In 2001, several reports of gangrene in the Arsi Zone of Ethiopia resulted in researchers discovering an outbreak of the Ergot fungus there. Locals described unusually moist and cloudy weather over the previous 3 years that investigators think helped perpetuate the fungus in this region. As locals were not familiar with this disease, they did not recognize it and consumed the infected grains (8), yuck.

Livestock when fed grains contaminated with this fungus have similar responses as people do (7) – though I’m not sure about the hallucinations, I think their ears just fall off. They are not nearly as good at expressing when they’ve been exposed as people (no writhing, no hollering), as most commonly they tend to get overheated and then sometimes die.

So, is climate change going to render us fingerless rubes with teatless cows?

Don’t panic yet though. In regions where this gnarly fungus is more common, grain cleaning technologies, a better understanding of its lifecycle and simple identification has reduced the impact on people and animals (1).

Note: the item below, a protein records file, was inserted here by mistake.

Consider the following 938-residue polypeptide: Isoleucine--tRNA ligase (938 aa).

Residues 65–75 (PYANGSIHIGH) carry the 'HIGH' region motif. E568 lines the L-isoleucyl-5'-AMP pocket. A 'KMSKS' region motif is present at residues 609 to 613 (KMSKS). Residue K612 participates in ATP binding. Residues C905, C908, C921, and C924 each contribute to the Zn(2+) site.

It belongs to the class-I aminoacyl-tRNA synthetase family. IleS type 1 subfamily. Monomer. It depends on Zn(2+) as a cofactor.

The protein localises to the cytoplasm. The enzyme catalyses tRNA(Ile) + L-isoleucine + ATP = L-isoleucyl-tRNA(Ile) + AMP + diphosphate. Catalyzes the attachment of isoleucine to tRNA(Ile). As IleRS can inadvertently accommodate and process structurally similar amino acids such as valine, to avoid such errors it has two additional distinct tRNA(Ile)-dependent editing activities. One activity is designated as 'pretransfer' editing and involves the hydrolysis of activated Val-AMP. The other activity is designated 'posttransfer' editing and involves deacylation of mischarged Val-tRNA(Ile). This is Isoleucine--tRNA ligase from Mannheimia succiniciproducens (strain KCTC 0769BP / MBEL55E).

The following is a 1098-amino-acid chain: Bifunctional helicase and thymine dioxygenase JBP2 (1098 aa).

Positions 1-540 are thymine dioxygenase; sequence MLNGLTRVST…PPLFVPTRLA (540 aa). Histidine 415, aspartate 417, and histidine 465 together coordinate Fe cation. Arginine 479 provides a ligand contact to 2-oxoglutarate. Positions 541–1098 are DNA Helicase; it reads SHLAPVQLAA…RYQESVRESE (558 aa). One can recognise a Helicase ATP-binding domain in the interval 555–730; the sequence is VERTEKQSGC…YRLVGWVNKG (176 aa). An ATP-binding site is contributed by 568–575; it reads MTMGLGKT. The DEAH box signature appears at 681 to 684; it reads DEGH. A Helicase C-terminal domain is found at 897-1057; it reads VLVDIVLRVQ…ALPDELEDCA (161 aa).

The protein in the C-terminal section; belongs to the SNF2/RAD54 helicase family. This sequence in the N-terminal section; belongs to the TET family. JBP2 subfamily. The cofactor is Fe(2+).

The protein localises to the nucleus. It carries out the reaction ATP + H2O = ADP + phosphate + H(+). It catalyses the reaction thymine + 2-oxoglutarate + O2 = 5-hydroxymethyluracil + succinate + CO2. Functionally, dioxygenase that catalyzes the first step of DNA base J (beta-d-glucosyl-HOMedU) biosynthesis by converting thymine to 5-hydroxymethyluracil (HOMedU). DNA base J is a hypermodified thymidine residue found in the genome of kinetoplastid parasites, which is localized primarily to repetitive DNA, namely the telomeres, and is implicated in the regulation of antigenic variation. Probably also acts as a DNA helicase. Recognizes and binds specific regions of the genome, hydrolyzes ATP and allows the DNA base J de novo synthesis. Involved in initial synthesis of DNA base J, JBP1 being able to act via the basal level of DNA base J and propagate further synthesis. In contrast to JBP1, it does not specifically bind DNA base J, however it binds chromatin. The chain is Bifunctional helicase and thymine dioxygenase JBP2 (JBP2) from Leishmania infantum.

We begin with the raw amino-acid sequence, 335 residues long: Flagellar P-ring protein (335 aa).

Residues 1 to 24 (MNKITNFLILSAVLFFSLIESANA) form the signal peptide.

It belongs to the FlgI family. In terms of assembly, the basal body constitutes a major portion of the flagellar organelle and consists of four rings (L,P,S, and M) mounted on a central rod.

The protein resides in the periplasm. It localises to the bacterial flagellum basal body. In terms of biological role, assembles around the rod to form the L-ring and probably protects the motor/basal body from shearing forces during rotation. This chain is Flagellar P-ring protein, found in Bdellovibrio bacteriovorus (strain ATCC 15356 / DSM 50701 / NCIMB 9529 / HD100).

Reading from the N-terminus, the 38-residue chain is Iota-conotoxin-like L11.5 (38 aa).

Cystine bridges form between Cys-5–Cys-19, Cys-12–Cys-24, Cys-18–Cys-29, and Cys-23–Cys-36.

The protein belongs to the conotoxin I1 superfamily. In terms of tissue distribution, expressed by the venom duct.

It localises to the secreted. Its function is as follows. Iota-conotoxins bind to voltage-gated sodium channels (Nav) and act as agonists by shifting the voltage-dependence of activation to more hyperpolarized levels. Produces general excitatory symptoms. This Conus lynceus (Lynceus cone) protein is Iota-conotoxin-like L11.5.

For livestock, farmers just need to pay attention. Cutting off the seed-heads of contaminated grains or diluting the feed with outside protein sources is enough to keep the cattle’s ears, tails and teats all intact (2). Waiting a month after harvesting can also help reduce the toxicity of the alkaloids (6).

Even in bad climate conditions, these are things that we have control over. But what are the anticipated effects of climate change on the Ergot fungus?

That is still not entirely clear. If a changing climate shifts the areas affected by this fungus, then regions not familiar with Ergot may not be prepared to identify and manage outbreaks (i.e. what happened in Ethiopia). For this reason, researchers have called for greater investigation into these fungi, how they will change with climate change and what regions will be most effected (4).

Personally, I’m all for more research. As much as I mock the historical inaccuracies of Renaissance fairs, I prefer my turkey legs and fried dough to the realities of lost limbs and hallucinatory biscuits.